Why this Durbanville dairy keeps on winning awards

Fair Cape Dairies won the ARC National Master Dairyman of the Year Award for the fourth time in 2022. Johannes Loubser spoke to Glenneis Kriel about the drivers of the dairy’s success.

Why this Durbanville dairy keeps on winning awards
Fair Cape Dairy is situated near Durbanville in the Western Cape.
Photo: Glenneis Kriel
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Longevity. Production. Fertility. These are the cornerstones of production at Fair Cape’s dairy farms, Welgegund and Three Sisters, near Durbanville in the Western Cape. The most important of these is longevity, according to Johannes Loubser, director of farming operations.

Loubser knows what he is talking about. He won the ARC National Master Dairyman of the Year Award in 2015, 2018, 2020 and 2022, as well as the Western Cape’s Master Dairy Farmer of the Year in 2012.

At the time of writing, the dairy had about 2 500 cows in milk, consisting of approximately 2 120 Holsteins, 210 Ayrshires for their branded programme at Woolworths, and 170 Jerseys to boost milk solids.

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Fair Cape also has 2 500ha of land under a rotation of wheat, canola and oats, as well as 350ha of lucerne under irrigation.


A lot has changed since Loubser’s father, Eduard, started the dairy operation in 1955 with a herd of 64 Friesland cows. Loubser and his four brothers launched the Fair Cape brand shortly after deregulation in 1995.

“Milk prices were low, so we realised we had to find a way to add value to the milk. The farm initially supplied the old 7-Eleven shops with 1ℓ milk sachets.”

Since then, Fair Cape has extended its sales to all the major retailers, and its product offering has grown to include UHT milk, flavoured milk, yoghurt, juice, dairy desserts and butter.

Pieter Loubser (left) with his father, Johannes, the director of farming operations at Fair Cape Dairy.


“It has taken a lot of sweat, blood and risks, but we have managed, over time, to establish ourselves as a strong and sought-after brand,” says Loubser.

Production has grown from a few thousand litres to over 95 000ℓ/day, while yield per cow has increased from an average of 22ℓ/day to roughly 40ℓ/day for the Holsteins.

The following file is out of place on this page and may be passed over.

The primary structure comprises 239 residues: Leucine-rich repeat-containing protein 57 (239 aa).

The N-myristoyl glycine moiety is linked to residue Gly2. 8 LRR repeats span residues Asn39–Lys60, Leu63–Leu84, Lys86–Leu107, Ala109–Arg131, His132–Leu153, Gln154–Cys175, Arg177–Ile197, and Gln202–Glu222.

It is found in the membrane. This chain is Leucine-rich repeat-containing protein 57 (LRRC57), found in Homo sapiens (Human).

The Ayrshires were introduced to the farm a little over a decade ago and yield about 30ℓ/cow/day, whereas the Jerseys on average produce 28ℓ/cow day. The cows are milked three times a day.

In 2012, Fair Cape boasted the first cow in South Africa to produce more than 100ℓ/day, with three of their Holsteins accomplishing this feat after that.

“You get these extraordinary cows every once in a while. Their high milk yields does not affect their longevity or health negatively, because they have access to sufficient rations to help maintain their condition,” says Loubser.

He points out that the feeding of dairy cows has become “really scientific” over the past two decades, with dairy farmers these days having easy access to feed experts to guide the formulation of rations, help identify feeding problems, prevent nutritional imbalances, and keep cows in the best possible condition.

“The feeding of dairy cattle has become extremely precise, which helps to reduce wastage while allowing farmers to maximise the productive potential of their cows. To keep things simple, however, high performers at Fair Cape get the same rations as average or lower performers in the same productive cycle. The higher performers simply eat more to satisfy their productive needs,” Loubser explains.

While inter-calving period and yield per cow will always be important, Loubser points out that the focus has shifted to production per lifetime, in other words, the volume of milk produced by a cow over her life.

“It is great to have a cow with an above-average yield, but it means nothing if she cannot sustain it,” he explains.

In 2006, Fair Cape had its first cow that produced more than 100 000ℓ of milk over her lifetime. That number has since increased to 64.

Cow comfort

Loubser identifies an increased focus on cow comfort and welfare through the introduction of cow housing as another major contributor to yield improvements.

Introducing cow houses to the farm is a huge expense, so Loubser went to various overseas countries around 2005 to look at different milking systems.

He especially liked what he saw in Israel, linked to the fact that Israel’s climatic conditions are similar to that of the Swartland. This helped him decide to employ an Israeli dairy specialist to help with the design of their system.

The specialist drew up plans for cow houses, going into detail on the layout, orientation, size of cubicles, feed and walking space, and effluent management.